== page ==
If You or a Loved One Are in Long-Term Care
Understand that the unwinding of Medicaid continuous enrollment happens by state. Some long-term care beneficiaries may be unaware that continuous enrollment has stopped. Beneficiaries or their loved ones may neglect to return Medicaid paperwork or omit required documents consistent with current Medicaid qualifiers.
Some long-term care providers raise concerns that staff shortages in state agencies that handle reenrollment will create delays in processing required patient paperwork. The twelve-month grace period Medicaid provides to the states creates a slow reenrollment process that affects providers who continue to care for residents without reimbursement.
Consult a Disability or Elder Law Attorney
If you have been cut off from Medicaid and need to reenroll, an attorney can guide you through the general steps to ensure your benefits begin again as soon as possible. Your lawyer can help you confirm the reason for the discontinuation of benefits. It may be a failure to provide required documentation since the end of continuous enrollment or changes in eligibility requirements.
Once you understand why it has happened, your attorney can gather the necessary documentation for the reenrollment process. Documents may include:
- Proof of income
- Identification documents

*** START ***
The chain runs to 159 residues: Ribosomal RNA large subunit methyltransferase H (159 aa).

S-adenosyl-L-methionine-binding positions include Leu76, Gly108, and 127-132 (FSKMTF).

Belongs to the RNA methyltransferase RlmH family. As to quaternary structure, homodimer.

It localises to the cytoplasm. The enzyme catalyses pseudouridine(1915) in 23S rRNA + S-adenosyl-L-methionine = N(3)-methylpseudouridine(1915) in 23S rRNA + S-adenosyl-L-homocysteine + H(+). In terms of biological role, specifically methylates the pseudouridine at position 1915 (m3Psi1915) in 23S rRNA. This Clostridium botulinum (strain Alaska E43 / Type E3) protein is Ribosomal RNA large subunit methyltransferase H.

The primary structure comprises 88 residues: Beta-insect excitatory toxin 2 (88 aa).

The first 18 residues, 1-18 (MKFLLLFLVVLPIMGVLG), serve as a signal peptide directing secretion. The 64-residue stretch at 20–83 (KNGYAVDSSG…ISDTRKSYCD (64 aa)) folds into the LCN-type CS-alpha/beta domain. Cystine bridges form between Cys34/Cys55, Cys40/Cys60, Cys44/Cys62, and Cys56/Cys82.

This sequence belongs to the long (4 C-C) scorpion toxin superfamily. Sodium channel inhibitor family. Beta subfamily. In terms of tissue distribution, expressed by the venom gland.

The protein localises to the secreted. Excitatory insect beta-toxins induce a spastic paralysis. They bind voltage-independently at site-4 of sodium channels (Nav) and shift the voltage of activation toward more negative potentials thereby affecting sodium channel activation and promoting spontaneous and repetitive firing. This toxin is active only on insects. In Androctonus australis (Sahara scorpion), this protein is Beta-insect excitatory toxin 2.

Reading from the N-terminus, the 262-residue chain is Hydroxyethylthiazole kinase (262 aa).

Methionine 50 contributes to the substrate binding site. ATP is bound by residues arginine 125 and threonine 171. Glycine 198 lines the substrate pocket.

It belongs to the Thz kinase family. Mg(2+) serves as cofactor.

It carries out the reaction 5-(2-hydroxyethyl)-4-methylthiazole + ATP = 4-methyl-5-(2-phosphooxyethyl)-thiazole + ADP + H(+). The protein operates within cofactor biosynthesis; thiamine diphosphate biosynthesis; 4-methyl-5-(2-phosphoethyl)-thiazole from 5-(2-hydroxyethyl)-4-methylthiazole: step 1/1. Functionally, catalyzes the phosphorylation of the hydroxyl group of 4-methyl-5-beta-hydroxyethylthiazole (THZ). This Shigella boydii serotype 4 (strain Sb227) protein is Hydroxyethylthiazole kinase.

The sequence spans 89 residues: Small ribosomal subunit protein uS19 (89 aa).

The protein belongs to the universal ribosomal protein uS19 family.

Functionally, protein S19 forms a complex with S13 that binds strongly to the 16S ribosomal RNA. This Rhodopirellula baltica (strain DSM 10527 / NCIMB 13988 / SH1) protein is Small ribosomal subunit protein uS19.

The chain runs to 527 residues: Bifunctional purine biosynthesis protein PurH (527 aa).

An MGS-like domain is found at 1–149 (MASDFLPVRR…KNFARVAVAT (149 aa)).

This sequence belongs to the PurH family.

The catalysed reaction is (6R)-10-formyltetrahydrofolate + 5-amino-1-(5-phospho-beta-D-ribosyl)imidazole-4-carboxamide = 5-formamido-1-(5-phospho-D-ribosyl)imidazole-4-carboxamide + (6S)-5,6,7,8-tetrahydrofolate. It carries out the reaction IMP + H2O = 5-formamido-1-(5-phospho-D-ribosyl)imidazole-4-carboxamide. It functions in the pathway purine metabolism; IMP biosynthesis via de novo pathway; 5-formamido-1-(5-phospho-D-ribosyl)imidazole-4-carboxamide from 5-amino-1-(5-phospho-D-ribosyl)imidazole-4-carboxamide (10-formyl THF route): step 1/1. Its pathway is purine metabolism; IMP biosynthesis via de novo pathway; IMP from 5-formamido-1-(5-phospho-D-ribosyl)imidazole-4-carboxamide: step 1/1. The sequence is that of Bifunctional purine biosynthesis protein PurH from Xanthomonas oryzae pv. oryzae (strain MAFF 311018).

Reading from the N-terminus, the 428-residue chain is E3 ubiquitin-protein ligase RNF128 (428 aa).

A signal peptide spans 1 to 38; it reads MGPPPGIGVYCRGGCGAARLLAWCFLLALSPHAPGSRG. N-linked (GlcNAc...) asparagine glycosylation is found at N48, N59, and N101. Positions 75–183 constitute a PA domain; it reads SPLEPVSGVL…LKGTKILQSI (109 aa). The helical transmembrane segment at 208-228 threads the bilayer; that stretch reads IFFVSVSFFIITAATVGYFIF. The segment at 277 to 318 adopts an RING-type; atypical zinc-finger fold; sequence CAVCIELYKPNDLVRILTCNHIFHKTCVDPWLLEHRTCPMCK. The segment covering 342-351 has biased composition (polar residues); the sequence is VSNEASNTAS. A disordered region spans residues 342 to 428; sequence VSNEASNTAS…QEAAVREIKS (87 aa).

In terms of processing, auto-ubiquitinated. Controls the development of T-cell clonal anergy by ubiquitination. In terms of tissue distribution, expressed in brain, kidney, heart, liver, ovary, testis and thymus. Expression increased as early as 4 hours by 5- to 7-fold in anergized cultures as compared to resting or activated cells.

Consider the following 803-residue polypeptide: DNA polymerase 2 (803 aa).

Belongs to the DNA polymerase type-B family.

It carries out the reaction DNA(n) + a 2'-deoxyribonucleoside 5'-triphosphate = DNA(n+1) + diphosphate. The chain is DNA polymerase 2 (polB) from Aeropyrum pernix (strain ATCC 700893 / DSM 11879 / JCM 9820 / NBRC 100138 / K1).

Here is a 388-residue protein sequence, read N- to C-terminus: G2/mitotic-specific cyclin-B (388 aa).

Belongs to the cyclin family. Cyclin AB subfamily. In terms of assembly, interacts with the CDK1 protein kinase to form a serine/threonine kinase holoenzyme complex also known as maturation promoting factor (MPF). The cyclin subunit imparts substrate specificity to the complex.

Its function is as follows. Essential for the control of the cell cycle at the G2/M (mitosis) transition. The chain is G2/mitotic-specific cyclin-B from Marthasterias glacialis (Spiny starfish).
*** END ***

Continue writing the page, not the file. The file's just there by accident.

- Proof of residency
- Social Security number
- Other documents your state’s Medicaid office requests
Your disability or elder law attorney can ensure all relevant financial documents and medical records are included to support your application. They may contact the state’s Medicaid office and advise them that you have been receiving long-term care benefits in an effort to flag your application for expedited processing.
Because short-term loss of benefits can make maintaining residency in a long-term care facility difficult, your attorney can strategize a short-term solution that addresses your unique situation.
Appeals and Advocacy
If your Medicaid reenrollment application is denied or you face challenges during the reenrollment process, an elder law or disability attorney specializing in long-term care can help you through the appeals process. They can gather additional information, advocate on your behalf, and represent you in administrative hearings or appeals.
If you are in long-term care and lose Medicaid benefits, specific consequences will depend on individual circumstances and your state’s regulations. Pay close attention to your Medicaid status. Disenrollment may continue to affect long-term care beneficiaries for some time due to the end of the requirement in FFCRA legislation requiring continuous enrollment.
Consult with one of our experienced elder law or disability attorneys specializing in Medicaid and long-term care issues. They understand the laws and regulations and help you reenroll in Medicaid, securing the necessary coverage to continue your long-term care benefits.